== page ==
Exactly 34.639g of Copper sulphate (CuSo4, 5H2O) was dissolved in water and 0.5 ml of concentrated sulphuric acid of specific gravity 1.84 was added. This solution was diluted to 500 ml in a volumetric flask and filtered.

Alkaline tartarate solution (B)
Rochelle Salt or Potassium sodium tartarate (KNaC4H4O64H2O) 173 g and 50g of sodium hydroxide (NaOH) were dissolved in water and diluted to 500 ml. It was let to stand for 2 days and filtered.

Invert sugars stock solution (1%)
About 9.5g of pure sucrose was weighed in a standard flask.  To this 5ml of concentrated H2SO4 was added and diluted with water of about 100ml. This was left to stand for 3 days at 20 to 25oC and then diluted to 1000ml.

Working standard solution
About 50 ml of the stock solution of invert sugar was pipetted out in a 250 ml volumetric flask. It was neutralized carefully with NaOH of about 1% (w / v) and made up to the volume.

Methylene blue indicator solution
Methylene blue indicator (1%) was prepared in distilled water.


Sodium hydroxide solution (6N)
About 60 g of sodium hydroxide was dissolved in 250ml of distilled water.

EDTA solution
About 40g of ethylene di-amine tetra acetic acid (EDTA) was dissolved in 1000 ml of distilled water.

Amylase enzyme
Liquid Amylase enzyme was used with sufficient concentration to convert starch into maximum reducing sugars.

Working standard preparation
The working standard invert sugar solutions were poured into a 50ml burette. Exactly 10ml of Fehling’s solution was pipetted out into a 250ml Erlenmeyer flask. The standard invert sugar solution from the burette was titrated against the flask containing Fehlings solution, in order to obtain reduction of all copper.  The sugar solution from the burette was added drop by drop till the blue colour of the solution just disappears and appearance orange to brick red colour.  The titer  was noted and the values were plotted in the graph and working standard curve was prepared for comparison of sample values.

Preparation of samples
About 12.5 g of individual substrates were weighed accurately and transferred to a 250 ml volumetric flask. To this 40 ml of EDTA solution was added and made up to the volume of 250 ml and mixed well. From this solution 100 ml was taken in a 500ml volumetric flask and made up to volume with water and mixed.

From the above sample, 50ml was taken in a 100ml volumetric flask, to this 2.5ml of concentrated HCL was added. The flask was kept in the water bath with constant agitation till the temperature raised to 70oC and allowed to keep for 5 minutes. Then the flask was kept  in cold water at 20oC till the contents reached to  35oC. Then about 2 – 3 drops of phenolphthalein was added to the flask and neutralized the solution with 6N sodium hydroxide till the solution turned slightly pink. The flask was kept at 20oC for 30 minutes and made up to the volume with water and mixed the solution well.

Preparation of Sample solution of rice
Twenty gram of rice was mixed  in 100 ml of distilled water and  2 ml of amylase enzyme was added.  The solution was stirred well and added about 900 ml of gently boiling water in a large beaker and cooked well. The cooked solutions were mixed well and the gelatinized starch solutions were kept in room temperature for hydrolysis reaction. Then the hydrolyzed solutions were used as invert solutions of rice  substrate for analysis of reducing sugars (Dalel Singh et. al., 2007).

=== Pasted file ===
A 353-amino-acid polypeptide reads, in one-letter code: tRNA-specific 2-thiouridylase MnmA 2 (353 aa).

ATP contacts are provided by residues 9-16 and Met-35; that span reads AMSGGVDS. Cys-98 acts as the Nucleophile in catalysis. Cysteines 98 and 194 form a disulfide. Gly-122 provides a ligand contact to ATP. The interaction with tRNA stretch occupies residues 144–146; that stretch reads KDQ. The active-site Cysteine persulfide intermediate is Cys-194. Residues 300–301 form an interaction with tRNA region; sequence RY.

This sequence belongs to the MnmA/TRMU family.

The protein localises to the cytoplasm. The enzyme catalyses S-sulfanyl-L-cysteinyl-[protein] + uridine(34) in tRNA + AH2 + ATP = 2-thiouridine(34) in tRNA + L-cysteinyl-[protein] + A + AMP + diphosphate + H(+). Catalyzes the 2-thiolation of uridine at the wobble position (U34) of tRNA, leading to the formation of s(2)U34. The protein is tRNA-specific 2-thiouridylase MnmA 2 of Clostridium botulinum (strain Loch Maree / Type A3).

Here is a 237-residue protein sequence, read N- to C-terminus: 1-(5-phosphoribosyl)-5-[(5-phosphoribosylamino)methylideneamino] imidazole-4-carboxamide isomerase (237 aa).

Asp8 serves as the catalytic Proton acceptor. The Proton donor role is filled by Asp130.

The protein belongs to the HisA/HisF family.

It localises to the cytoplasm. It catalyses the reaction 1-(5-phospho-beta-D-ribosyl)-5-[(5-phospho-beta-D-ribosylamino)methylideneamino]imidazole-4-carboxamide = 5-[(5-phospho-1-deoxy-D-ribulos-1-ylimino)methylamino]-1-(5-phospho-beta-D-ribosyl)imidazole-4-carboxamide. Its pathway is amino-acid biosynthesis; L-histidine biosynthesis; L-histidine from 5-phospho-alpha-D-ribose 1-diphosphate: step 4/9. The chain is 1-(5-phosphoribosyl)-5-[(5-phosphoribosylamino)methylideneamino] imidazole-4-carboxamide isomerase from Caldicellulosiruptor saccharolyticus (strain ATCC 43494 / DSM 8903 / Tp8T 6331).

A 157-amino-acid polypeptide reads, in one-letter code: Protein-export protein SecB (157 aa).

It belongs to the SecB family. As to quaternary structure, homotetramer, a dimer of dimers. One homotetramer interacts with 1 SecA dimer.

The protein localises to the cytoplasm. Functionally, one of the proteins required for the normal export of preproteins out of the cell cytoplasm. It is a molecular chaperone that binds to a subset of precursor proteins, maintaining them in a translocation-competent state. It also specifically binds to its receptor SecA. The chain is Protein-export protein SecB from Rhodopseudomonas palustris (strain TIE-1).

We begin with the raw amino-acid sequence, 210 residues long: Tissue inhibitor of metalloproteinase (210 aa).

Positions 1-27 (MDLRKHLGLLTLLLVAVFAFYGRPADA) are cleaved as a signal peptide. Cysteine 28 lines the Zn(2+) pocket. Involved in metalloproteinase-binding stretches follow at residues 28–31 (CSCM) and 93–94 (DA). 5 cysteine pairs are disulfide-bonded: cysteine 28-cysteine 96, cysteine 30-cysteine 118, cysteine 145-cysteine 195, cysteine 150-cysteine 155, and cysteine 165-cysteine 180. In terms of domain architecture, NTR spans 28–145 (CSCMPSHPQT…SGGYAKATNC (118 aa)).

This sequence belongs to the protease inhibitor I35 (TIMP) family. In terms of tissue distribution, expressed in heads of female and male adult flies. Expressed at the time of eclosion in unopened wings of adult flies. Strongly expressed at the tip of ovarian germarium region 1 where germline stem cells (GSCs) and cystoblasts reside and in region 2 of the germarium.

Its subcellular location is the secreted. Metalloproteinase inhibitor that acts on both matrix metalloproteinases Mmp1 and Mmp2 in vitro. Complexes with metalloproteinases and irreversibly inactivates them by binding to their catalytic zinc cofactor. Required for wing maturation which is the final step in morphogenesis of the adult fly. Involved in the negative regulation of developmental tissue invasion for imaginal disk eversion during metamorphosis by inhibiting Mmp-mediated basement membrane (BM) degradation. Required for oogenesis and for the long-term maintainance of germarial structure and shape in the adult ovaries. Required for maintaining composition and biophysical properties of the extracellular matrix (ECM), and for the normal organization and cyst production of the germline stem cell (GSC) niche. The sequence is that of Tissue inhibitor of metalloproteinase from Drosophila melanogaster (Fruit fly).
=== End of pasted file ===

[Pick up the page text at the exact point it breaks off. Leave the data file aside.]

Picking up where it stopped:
Method of Titration in samples
The diluted inverted solutions were taken in 50 ml burette individually. About 10 ml of Fehling’s solution was pipetted out in a 250 ml conical flask and enough quantity of water was added to it. The contents of the flask was heated and allowed to boil for 1 to 2 minutes. Then the sample solutions containing invert sugar from the burette was added in small quantities and the liquid was allowed to boiled, till the blue colour disappeared. As the original orange to brick red colour reappears the titer value was noted.

Total reducing sugars in 100ml of sample = Fehling’s factor (F) X 100 X 2500 mg/ Titer x Weight of substrate taken

Determination of Non-fermentable sugars (Lane Eynon, 1923)
Non fermentable sugars are the fraction of dissolved solids of the molasses and other substrates which cannot be fermented. The yeast utilizes all the fermentable sugars during exhaustive fermentation. The sugars, which are not utilized during alcohol fermentation, are determined by the method mentioned earlier for determination of reducing sugars.

Preparation of samples for estimation of non-fermentable sugars
All the substrates like Molases, Sugarcane juice, sugarcane syrup, Jaggery, Grapes, Beet root, Orange and Rice after yeast fermentation for alcohol production were taken for analysis of non-fermentable sugars.  The above substrates were weighed and converted into reducing sugars by acid hydrolysis as mentioned earlier of sulphuric acid and the samples were prepared for further titration by Fehling’s method.

Preparation of sample solution with invert sugars
Exactly 12.5g of substrate was weighed and 150 ml of distilled water was added to it. About 15ml of amylase is added and the pH was adjusted to 4.5- 4.6 with diluted acid.  The hydrolysed solution was transferred to 250 ml flask. Forty ml of EDTA was added to the flask and the solution was made up to 250 ml with distilled water.